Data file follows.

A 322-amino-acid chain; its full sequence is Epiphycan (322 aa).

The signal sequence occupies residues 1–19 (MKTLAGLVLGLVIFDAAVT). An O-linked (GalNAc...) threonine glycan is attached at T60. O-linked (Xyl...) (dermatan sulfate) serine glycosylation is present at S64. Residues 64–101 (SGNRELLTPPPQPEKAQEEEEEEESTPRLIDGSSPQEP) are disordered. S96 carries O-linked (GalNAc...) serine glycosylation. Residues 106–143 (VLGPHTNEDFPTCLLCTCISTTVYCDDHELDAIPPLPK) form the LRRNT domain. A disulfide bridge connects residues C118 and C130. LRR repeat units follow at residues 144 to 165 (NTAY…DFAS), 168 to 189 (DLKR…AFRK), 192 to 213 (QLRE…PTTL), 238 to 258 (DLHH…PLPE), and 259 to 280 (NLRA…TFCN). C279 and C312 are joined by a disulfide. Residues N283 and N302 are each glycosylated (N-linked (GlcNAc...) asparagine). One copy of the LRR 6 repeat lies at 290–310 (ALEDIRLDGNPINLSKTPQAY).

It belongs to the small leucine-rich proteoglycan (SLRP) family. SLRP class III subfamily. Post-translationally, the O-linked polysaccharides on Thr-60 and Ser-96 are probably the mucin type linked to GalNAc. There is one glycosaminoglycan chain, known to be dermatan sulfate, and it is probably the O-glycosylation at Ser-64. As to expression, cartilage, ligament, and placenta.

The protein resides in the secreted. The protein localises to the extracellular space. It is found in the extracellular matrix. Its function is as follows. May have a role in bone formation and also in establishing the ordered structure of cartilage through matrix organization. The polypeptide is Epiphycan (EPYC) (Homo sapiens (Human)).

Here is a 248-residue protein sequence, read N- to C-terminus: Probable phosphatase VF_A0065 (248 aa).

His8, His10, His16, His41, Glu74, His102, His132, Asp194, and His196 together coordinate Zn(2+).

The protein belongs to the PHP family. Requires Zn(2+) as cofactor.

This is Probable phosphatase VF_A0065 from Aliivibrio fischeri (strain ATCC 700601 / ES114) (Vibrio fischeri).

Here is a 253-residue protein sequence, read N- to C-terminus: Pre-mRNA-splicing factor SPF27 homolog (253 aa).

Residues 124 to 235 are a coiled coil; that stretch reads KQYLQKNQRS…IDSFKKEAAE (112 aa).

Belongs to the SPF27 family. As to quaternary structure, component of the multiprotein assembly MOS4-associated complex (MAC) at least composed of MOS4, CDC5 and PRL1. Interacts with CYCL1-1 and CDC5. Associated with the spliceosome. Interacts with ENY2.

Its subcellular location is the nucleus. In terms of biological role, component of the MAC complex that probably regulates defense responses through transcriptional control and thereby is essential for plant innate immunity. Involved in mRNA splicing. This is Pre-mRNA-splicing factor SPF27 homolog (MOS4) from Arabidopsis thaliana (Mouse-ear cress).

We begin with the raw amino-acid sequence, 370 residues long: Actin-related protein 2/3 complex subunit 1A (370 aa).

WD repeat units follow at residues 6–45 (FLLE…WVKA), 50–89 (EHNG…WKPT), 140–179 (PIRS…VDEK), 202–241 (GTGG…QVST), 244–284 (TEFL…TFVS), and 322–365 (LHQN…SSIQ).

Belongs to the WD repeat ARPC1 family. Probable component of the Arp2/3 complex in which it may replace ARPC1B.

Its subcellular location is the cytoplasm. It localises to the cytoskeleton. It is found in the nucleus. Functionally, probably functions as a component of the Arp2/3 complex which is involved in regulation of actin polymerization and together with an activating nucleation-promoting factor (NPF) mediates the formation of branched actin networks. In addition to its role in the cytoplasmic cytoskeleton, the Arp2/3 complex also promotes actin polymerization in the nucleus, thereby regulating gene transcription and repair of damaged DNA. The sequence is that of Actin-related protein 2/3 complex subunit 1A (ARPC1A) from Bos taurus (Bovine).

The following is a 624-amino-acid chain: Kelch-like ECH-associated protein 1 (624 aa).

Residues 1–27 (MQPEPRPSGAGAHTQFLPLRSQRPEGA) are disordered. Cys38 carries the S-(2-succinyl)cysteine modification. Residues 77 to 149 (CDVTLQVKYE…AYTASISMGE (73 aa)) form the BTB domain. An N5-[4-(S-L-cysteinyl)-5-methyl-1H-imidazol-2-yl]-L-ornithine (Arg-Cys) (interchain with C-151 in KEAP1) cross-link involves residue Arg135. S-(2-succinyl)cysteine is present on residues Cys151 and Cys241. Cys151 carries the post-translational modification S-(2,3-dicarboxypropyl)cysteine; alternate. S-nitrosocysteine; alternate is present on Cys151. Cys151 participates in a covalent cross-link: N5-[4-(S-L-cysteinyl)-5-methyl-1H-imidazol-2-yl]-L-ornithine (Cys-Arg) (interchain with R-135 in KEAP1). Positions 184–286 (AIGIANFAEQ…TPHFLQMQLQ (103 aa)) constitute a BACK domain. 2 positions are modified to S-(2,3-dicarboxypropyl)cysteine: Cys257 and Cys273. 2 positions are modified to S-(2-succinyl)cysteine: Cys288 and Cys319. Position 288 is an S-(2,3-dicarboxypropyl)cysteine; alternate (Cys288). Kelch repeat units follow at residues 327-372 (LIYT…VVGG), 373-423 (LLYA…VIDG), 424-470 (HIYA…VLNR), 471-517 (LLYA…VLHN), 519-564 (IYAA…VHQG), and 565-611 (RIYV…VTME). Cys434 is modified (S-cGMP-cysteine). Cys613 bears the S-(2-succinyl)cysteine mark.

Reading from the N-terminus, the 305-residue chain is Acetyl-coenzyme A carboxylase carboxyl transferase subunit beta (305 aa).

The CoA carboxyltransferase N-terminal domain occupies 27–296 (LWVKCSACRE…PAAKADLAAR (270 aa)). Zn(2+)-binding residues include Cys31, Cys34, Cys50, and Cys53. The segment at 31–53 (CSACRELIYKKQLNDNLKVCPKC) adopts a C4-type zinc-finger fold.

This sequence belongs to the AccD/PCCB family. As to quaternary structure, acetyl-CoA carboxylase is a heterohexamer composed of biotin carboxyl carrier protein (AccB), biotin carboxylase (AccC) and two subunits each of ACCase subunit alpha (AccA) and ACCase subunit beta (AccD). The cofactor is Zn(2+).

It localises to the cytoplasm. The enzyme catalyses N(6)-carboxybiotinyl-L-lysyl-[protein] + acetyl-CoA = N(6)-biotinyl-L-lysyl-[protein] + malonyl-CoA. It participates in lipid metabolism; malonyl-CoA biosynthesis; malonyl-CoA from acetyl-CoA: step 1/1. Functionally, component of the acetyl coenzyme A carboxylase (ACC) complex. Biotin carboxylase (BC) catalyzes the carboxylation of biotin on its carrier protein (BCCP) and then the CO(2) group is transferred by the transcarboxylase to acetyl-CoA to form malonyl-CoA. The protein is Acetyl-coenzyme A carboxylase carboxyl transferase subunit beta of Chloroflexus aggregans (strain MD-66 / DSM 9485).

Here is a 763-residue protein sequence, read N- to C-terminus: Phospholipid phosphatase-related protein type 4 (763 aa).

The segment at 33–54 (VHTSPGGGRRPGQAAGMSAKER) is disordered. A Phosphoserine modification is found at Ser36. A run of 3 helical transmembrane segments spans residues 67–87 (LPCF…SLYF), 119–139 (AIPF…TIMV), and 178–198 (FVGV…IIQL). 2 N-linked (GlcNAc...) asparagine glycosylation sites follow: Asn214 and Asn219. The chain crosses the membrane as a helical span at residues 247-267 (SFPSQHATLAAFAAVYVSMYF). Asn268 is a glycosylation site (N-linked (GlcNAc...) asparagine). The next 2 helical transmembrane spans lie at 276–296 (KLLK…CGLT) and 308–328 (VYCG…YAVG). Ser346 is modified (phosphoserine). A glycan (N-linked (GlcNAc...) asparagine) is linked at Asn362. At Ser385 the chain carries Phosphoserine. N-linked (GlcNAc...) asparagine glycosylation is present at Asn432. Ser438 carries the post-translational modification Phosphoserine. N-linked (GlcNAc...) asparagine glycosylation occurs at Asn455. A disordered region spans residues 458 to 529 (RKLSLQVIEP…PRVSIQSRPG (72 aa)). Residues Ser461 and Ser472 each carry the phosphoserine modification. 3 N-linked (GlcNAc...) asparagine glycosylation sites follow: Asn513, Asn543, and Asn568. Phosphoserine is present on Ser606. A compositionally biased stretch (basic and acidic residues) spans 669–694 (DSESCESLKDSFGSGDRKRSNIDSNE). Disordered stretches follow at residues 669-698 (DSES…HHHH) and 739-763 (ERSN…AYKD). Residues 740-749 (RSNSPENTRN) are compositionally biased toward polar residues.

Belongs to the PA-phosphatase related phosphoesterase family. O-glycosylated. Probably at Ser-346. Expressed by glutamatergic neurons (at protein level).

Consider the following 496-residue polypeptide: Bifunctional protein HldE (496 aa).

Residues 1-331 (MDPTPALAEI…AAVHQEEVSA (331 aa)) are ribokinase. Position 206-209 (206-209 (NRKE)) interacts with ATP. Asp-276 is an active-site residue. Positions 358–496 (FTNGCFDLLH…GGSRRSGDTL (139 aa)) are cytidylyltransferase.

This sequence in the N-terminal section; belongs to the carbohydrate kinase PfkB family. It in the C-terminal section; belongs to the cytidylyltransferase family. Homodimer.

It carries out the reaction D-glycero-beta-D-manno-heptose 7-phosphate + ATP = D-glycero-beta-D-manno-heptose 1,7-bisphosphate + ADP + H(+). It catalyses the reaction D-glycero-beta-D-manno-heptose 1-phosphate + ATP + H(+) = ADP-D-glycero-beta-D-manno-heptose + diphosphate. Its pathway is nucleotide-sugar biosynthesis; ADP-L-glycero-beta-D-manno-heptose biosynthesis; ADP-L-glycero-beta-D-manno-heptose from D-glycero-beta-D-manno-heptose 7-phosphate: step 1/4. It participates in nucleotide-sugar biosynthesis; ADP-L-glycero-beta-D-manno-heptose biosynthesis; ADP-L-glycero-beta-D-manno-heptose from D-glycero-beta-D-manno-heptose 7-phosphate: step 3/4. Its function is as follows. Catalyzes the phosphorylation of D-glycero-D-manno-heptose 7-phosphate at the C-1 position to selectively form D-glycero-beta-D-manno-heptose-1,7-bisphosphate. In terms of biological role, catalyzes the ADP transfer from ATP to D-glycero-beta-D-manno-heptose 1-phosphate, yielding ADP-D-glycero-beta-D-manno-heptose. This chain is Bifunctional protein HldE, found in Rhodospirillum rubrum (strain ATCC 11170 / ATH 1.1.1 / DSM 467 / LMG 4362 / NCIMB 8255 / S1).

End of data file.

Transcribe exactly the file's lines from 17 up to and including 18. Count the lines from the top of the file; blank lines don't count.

The following is a 624-amino-acid chain: Kelch-like ECH-associated protein 1 (624 aa).

Residues 1–27 (MQPEPRPSGAGAHTQFLPLRSQRPEGA) are disordered. Cys38 carries the S-(2-succinyl)cysteine modification. Residues 77 to 149 (CDVTLQVKYE…AYTASISMGE (73 aa)) form the BTB domain. An N5-[4-(S-L-cysteinyl)-5-methyl-1H-imidazol-2-yl]-L-ornithine (Arg-Cys) (interchain with C-151 in KEAP1) cross-link involves residue Arg135. S-(2-succinyl)cysteine is present on residues Cys151 and Cys241. Cys151 carries the post-translational modification S-(2,3-dicarboxypropyl)cysteine; alternate. S-nitrosocysteine; alternate is present on Cys151. Cys151 participates in a covalent cross-link: N5-[4-(S-L-cysteinyl)-5-methyl-1H-imidazol-2-yl]-L-ornithine (Cys-Arg) (interchain with R-135 in KEAP1). Positions 184–286 (AIGIANFAEQ…TPHFLQMQLQ (103 aa)) constitute a BACK domain. 2 positions are modified to S-(2,3-dicarboxypropyl)cysteine: Cys257 and Cys273. 2 positions are modified to S-(2-succinyl)cysteine: Cys288 and Cys319. Position 288 is an S-(2,3-dicarboxypropyl)cysteine; alternate (Cys288). Kelch repeat units follow at residues 327-372 (LIYT…VVGG), 373-423 (LLYA…VIDG), 424-470 (HIYA…VLNR), 471-517 (LLYA…VLHN), 519-564 (IYAA…VHQG), and 565-611 (RIYV…VTME). Cys434 is modified (S-cGMP-cysteine). Cys613 bears the S-(2-succinyl)cysteine mark.